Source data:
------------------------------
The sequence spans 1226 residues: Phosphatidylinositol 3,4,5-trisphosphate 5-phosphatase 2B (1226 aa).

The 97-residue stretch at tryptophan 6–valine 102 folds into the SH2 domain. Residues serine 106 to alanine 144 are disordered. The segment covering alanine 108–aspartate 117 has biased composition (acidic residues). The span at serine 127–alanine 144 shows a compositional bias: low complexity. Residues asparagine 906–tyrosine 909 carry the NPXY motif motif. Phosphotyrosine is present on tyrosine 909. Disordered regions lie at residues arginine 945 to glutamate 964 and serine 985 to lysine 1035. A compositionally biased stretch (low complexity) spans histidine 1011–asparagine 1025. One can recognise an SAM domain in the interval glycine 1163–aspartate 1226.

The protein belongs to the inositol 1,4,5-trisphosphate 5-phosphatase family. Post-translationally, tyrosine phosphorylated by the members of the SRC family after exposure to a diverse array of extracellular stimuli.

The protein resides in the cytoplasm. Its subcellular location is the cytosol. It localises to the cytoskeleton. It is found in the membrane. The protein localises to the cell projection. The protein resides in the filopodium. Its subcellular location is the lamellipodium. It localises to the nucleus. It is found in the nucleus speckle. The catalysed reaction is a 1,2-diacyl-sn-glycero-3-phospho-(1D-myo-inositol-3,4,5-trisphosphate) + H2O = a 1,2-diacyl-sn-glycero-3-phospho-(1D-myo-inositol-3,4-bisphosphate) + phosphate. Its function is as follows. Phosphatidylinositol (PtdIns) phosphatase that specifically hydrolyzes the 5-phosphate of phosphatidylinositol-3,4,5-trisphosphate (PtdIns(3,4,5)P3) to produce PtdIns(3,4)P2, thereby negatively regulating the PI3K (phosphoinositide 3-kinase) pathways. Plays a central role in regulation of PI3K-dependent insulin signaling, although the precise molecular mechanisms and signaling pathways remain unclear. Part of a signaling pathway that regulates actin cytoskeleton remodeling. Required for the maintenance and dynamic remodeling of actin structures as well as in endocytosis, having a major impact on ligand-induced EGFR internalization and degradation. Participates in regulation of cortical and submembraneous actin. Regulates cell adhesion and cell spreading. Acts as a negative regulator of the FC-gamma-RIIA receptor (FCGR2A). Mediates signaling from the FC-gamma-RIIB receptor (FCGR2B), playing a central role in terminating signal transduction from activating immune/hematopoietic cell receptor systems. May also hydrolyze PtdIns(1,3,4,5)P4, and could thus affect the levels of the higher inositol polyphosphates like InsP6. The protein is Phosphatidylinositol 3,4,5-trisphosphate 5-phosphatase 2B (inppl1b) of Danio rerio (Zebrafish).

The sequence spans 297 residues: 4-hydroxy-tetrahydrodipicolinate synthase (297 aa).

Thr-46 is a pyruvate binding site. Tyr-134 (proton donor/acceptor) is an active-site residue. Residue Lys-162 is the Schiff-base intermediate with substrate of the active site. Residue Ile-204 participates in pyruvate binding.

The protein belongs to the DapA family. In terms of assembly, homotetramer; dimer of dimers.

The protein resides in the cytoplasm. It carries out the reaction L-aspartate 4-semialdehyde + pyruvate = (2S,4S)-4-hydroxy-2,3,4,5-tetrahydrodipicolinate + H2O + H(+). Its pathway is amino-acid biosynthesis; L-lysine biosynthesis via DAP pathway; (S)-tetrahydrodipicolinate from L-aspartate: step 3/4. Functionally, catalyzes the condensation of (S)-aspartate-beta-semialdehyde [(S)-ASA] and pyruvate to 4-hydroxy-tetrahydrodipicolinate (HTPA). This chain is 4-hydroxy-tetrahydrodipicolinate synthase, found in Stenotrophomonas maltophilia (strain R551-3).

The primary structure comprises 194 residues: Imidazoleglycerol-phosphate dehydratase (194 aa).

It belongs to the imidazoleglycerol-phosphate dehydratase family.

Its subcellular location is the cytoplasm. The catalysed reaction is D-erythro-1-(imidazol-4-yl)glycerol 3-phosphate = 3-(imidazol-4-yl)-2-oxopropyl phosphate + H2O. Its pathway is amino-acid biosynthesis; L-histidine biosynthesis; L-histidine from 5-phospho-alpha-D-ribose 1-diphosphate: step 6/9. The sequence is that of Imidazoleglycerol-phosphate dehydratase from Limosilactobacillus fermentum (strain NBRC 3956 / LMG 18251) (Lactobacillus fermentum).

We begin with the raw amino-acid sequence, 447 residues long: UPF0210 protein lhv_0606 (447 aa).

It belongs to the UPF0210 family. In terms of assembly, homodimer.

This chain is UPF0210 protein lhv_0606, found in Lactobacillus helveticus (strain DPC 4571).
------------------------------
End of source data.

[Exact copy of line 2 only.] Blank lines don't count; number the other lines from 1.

The 97-residue stretch at tryptophan 6–valine 102 folds into the SH2 domain. Residues serine 106 to alanine 144 are disordered. The segment covering alanine 108–aspartate 117 has biased composition (acidic residues). The span at serine 127–alanine 144 shows a compositional bias: low complexity. Residues asparagine 906–tyrosine 909 carry the NPXY motif motif. Phosphotyrosine is present on tyrosine 909. Disordered regions lie at residues arginine 945 to glutamate 964 and serine 985 to lysine 1035. A compositionally biased stretch (low complexity) spans histidine 1011–asparagine 1025. One can recognise an SAM domain in the interval glycine 1163–aspartate 1226.